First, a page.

# Optimizing / simplifying a path

Say I have a path with 150 nodes / verticies. How could I simplify if so that for example a straight line with 3 verticies, would remove the middle one since it does nothing to add to the path. Also how could I avoid destroying sharp corners? And how could I remove tiny variations and have smooth curves remaining.

Thanks

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Least Squares, i guess. Remove those nodes with least contribution to overall "shape". You need to be more specific what "path" you have and why it would be OK to remove nodes. Are you talking about a geometric path? –  zerm Jun 13 '10 at 14:55
Yes, a polygon, –  Milo Jun 13 '10 at 14:56
possible duplicate of Shortest distance between a point and a line segment –  Pratik Sep 26 '11 at 10:07

The simpler approach. Take 3 vertecies a, b and c and calcule: The angle/inclination of between vertecies.

``````std::vector<VERTEX> path;
//fill path
std::vector<int> removeList;
//Assure that the value is in the same unit as the return of angleOf function.
double maxTinyVariation = SOMETHING;

for (int i = 0; i < quantity-2; ++i) {
double a = path[i], b = path[i + 1] , c = path[i + 2]
double abAngle = angleOf(a, b);
double bcAngle = angleOf(b, c);

if (abs(ab - bc) <= maxTinyVariation) {
//a, b and c are colinear
//remove b later
removeList.push_back(i+1);
}
}
//Remove vertecies from path using removeList.
``````
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Shouldn't you take into account situations like when `abAngle = 359` and `bcAngle = 1`? (in degrees, that is). They are close but on opposite sides of zero. –  noio Oct 10 '11 at 14:57

Use Douglas-Peucker method to simplify a Path.

`epsilon` parameter defines level of "simplicity":

``````private List<Point> douglasPeucker (List<Point> points, float epsilon){
int count = points.size();
if(count < 3) {
return points;
}

//Find the point with the maximum distance
float dmax = 0;
int index = 0;
for(int i = 1; i < count - 1; i++) {
Point point = points.get(i);
Point lineA = points.get(0);
Point lineB = points.get(count-1);
float d = perpendicularDistance(point, lineA, lineB);
if(d > dmax) {
index = i;
dmax = d;
}
}

//If max distance is greater than epsilon, recursively simplify
List<Point> resultList;
if(dmax > epsilon) {
List<Point> recResults1 = douglasPeucker(points.subList(0,index+1), epsilon);

List<Point> recResults2 = douglasPeucker(points.subList(index, count), epsilon);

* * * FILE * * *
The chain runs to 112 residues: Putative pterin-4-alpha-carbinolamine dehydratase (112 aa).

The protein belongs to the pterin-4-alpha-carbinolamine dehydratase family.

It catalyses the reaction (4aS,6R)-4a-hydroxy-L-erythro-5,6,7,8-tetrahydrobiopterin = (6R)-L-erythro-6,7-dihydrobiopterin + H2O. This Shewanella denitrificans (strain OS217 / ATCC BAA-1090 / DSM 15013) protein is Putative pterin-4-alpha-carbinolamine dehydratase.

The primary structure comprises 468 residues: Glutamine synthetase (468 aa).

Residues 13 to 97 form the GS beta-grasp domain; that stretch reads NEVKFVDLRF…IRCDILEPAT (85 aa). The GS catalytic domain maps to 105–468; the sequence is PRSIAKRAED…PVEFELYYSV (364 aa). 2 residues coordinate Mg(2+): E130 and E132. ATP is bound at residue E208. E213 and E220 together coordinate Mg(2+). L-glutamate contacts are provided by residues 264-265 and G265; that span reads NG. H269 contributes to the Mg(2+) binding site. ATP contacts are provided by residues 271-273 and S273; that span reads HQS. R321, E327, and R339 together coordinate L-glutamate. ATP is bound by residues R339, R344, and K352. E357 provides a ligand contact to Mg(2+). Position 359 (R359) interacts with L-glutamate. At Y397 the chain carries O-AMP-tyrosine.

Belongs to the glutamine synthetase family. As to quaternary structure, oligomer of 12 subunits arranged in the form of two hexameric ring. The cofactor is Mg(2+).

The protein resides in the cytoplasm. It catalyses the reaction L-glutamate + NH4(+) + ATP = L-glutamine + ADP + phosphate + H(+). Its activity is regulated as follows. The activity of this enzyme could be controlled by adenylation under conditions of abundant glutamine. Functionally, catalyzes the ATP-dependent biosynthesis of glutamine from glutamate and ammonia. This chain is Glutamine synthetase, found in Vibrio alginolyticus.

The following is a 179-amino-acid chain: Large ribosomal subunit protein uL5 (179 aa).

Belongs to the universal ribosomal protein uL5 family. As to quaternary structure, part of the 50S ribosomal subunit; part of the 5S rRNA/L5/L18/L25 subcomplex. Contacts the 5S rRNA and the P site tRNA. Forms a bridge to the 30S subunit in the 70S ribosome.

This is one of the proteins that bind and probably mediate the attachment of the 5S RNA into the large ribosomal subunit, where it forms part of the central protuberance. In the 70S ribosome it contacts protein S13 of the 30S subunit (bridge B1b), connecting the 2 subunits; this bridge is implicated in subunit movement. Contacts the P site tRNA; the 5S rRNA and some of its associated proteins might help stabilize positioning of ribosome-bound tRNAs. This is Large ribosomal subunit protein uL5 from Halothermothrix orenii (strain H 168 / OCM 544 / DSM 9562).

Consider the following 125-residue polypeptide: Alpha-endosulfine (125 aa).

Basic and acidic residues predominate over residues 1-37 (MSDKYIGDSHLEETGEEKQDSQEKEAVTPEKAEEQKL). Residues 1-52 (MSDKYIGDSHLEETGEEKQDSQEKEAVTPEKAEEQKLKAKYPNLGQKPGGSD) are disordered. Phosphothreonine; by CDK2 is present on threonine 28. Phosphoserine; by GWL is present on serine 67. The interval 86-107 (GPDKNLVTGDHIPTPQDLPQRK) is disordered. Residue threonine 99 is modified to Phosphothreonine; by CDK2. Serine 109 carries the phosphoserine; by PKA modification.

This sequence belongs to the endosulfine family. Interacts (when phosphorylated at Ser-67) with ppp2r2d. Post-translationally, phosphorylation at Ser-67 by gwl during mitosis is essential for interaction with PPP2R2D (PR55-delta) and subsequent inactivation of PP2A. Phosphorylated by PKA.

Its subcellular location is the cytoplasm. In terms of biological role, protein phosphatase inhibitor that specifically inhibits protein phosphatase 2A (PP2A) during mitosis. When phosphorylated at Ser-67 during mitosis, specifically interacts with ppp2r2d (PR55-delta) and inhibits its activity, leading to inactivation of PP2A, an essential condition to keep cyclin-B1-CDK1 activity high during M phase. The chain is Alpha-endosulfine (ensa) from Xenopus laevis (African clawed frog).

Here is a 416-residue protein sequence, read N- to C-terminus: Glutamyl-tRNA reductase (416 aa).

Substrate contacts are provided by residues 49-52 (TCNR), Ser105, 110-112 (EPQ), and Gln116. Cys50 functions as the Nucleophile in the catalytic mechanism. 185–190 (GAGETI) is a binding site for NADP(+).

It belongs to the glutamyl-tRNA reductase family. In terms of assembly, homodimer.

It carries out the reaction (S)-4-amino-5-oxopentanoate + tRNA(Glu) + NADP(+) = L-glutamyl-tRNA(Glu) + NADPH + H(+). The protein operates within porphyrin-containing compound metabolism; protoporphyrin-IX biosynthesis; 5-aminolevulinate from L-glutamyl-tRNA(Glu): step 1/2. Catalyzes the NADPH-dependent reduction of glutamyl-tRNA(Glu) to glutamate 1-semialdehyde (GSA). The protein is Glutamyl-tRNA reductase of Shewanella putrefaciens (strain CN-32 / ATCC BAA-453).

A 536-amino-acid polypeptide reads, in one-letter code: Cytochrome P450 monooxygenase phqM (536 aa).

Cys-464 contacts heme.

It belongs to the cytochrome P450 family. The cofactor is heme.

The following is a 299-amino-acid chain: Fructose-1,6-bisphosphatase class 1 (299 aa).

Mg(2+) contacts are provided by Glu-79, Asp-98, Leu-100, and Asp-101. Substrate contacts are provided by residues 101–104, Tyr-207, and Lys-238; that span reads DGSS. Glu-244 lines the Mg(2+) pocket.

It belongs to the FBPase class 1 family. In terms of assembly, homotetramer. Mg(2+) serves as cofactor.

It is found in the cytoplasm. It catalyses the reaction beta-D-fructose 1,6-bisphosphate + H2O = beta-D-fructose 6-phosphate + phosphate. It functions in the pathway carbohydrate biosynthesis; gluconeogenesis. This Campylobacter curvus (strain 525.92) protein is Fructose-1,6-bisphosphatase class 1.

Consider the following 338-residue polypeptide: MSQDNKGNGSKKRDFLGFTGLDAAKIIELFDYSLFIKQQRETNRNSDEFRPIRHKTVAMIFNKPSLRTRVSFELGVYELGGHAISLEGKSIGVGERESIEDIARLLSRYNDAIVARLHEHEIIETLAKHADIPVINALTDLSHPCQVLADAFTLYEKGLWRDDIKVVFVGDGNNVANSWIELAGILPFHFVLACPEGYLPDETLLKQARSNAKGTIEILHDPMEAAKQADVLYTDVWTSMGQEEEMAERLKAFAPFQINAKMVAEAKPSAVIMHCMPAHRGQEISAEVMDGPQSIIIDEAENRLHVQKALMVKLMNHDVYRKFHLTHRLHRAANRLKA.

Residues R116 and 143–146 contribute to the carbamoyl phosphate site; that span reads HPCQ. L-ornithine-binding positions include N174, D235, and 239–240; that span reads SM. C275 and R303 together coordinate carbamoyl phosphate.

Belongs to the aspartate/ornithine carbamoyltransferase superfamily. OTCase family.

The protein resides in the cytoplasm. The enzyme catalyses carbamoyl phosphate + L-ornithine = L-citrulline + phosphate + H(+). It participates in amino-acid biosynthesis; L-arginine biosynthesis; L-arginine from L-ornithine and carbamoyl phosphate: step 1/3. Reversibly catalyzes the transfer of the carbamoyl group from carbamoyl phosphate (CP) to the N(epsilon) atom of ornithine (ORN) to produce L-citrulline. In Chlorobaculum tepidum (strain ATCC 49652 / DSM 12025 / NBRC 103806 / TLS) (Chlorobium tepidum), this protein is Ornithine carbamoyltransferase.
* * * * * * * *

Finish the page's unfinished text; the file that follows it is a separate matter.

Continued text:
List<Point> tmpList = new ArrayList<Point>();
tmpList.remove(tmpList.size()-1);
resultList = tmpList;
} else {
resultList = new ArrayList<Point>();
}

return resultList;
}

private float perpendicularDistance(Point point, Point lineA, Point lineB){
Point v1 = new Point(lineB.x - lineA.x, lineB.y - lineA.y);
Point v2 = new Point(point.x - lineA.x, point.y - lineA.y);
float lenV1 = (float)Math.sqrt(v1.x * v1.x + v1.y * v1.y);
float lenV2 = (float)Math.sqrt(v2.x * v2.x + v2.y * v2.y);
float angle = (float)Math.acos((v1.x * v2.x + v1.y * v2.y) / (lenV1 * lenV2));
return (float)(Math.sin(angle) * lenV2);
}
``````
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Let A, B, C be some points.

The easiest way to check they lie on the same line is to count crossproduct of vectors B-A, C-A.

If it equals zero, they lie on the same line:

``````// X_ab, Y_ab - coordinates of vector B-A.
float X_ab = B.x - A.x
float Y_ab = B.y - A.y
// X_ac, Y_ac - coordinates of vector C-A.
float X_ac = C.x - A.x
float Y_ac = C.y - A.y
float crossproduct = Y_ab * X_ac - X_ab * Y_ac
if (crossproduct < EPS) // if crossprudct == 0
{
// on the same line.
} else {
// not on the same line.
}
``````

After you know that A, B, C lie on the same line it is easy to know whether B lies between A and C throw innerproduct of vectors B-A and C-A. If B lies between A and C, then (B-A) has the same direction as (C-A), and innerproduct > 0, otherwise < 0:

``````float innerproduct = X_ab * X_ac + Y_ab * Y_ac;
if (innerproduct > 0) {
// B is between A and C.
} else {
// B is not between A and C.
}
``````
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For every 3 vertices, pick the middle one and calculate its distance to the line segment between the other two. If the distance is less than the tolerance you're willing to accept, remove it.

If the middle vertex is very close to one of the endpoints, you should tighten the tolerance to avoid removing rounded corners for instance.

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How could I simplify if so that for example a straight line with 3 verticies, would remove the middle one since it does nothing to add to the path.

For each set of three consecutive vertices, test whether they are all in a straight line. If they are, remove the middle vertex.

Also how could I avoid destroying sharp corners?

If you're only removing vertices that fall on a straight line between two others, then you won't have a problem with this.

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You may also want to make sure that the "middle" (second) vertex of the three is actually between the two "endpoints". It may never happen if you can guarantee you're starting with a valid polygon, but if it ever does, removing the second vertex will usually give you a different-looking shape than you started with. –  cHao Jun 13 '10 at 15:14